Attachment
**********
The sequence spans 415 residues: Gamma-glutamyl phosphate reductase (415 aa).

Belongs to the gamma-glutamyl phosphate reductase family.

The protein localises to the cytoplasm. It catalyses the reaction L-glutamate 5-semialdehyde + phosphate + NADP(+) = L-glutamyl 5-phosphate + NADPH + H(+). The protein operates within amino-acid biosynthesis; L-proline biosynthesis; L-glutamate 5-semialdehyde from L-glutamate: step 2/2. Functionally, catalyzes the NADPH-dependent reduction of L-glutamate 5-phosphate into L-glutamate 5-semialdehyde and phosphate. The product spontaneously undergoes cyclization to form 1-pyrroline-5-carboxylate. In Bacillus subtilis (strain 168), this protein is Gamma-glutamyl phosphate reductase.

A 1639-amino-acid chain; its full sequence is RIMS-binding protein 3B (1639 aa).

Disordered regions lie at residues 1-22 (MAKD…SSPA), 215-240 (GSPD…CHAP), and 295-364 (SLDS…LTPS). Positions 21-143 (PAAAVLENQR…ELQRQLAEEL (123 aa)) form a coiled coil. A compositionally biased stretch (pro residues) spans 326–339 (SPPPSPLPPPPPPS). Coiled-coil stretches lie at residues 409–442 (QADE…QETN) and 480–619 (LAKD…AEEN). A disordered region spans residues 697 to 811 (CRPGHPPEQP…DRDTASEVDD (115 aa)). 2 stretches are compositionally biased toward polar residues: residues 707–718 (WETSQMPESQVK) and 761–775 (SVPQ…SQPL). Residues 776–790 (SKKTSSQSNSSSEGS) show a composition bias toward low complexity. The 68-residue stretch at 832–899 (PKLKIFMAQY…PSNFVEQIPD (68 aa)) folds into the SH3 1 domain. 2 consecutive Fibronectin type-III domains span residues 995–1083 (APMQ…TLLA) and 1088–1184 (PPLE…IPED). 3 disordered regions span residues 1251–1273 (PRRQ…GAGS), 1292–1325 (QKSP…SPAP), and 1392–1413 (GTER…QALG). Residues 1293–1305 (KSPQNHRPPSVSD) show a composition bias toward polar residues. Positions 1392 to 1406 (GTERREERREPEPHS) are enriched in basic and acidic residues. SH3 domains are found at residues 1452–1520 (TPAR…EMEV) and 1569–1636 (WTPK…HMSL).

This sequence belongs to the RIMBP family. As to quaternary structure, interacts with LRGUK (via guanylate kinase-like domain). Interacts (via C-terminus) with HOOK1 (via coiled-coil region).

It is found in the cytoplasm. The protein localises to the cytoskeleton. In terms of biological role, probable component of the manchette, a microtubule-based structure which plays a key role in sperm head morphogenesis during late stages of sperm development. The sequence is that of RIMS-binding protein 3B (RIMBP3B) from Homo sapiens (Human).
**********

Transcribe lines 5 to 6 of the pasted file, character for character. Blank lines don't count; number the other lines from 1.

Disordered regions lie at residues 1-22 (MAKD…SSPA), 215-240 (GSPD…CHAP), and 295-364 (SLDS…LTPS). Positions 21-143 (PAAAVLENQR…ELQRQLAEEL (123 aa)) form a coiled coil. A compositionally biased stretch (pro residues) spans 326–339 (SPPPSPLPPPPPPS). Coiled-coil stretches lie at residues 409–442 (QADE…QETN) and 480–619 (LAKD…AEEN). A disordered region spans residues 697 to 811 (CRPGHPPEQP…DRDTASEVDD (115 aa)). 2 stretches are compositionally biased toward polar residues: residues 707–718 (WETSQMPESQVK) and 761–775 (SVPQ…SQPL). Residues 776–790 (SKKTSSQSNSSSEGS) show a composition bias toward low complexity. The 68-residue stretch at 832–899 (PKLKIFMAQY…PSNFVEQIPD (68 aa)) folds into the SH3 1 domain. 2 consecutive Fibronectin type-III domains span residues 995–1083 (APMQ…TLLA) and 1088–1184 (PPLE…IPED). 3 disordered regions span residues 1251–1273 (PRRQ…GAGS), 1292–1325 (QKSP…SPAP), and 1392–1413 (GTER…QALG). Residues 1293–1305 (KSPQNHRPPSVSD) show a composition bias toward polar residues. Positions 1392 to 1406 (GTERREERREPEPHS) are enriched in basic and acidic residues. SH3 domains are found at residues 1452–1520 (TPAR…EMEV) and 1569–1636 (WTPK…HMSL).

This sequence belongs to the RIMBP family. As to quaternary structure, interacts with LRGUK (via guanylate kinase-like domain). Interacts (via C-terminus) with HOOK1 (via coiled-coil region).